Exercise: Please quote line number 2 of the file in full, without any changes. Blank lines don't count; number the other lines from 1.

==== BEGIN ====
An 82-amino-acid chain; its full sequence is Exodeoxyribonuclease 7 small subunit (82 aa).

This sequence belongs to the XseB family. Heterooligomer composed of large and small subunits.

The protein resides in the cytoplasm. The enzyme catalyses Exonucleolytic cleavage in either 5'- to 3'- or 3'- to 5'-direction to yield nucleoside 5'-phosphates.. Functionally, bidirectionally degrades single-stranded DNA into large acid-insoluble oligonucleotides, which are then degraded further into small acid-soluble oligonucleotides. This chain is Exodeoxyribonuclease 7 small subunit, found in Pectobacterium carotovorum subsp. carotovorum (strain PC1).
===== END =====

This sequence belongs to the XseB family. Heterooligomer composed of large and small subunits.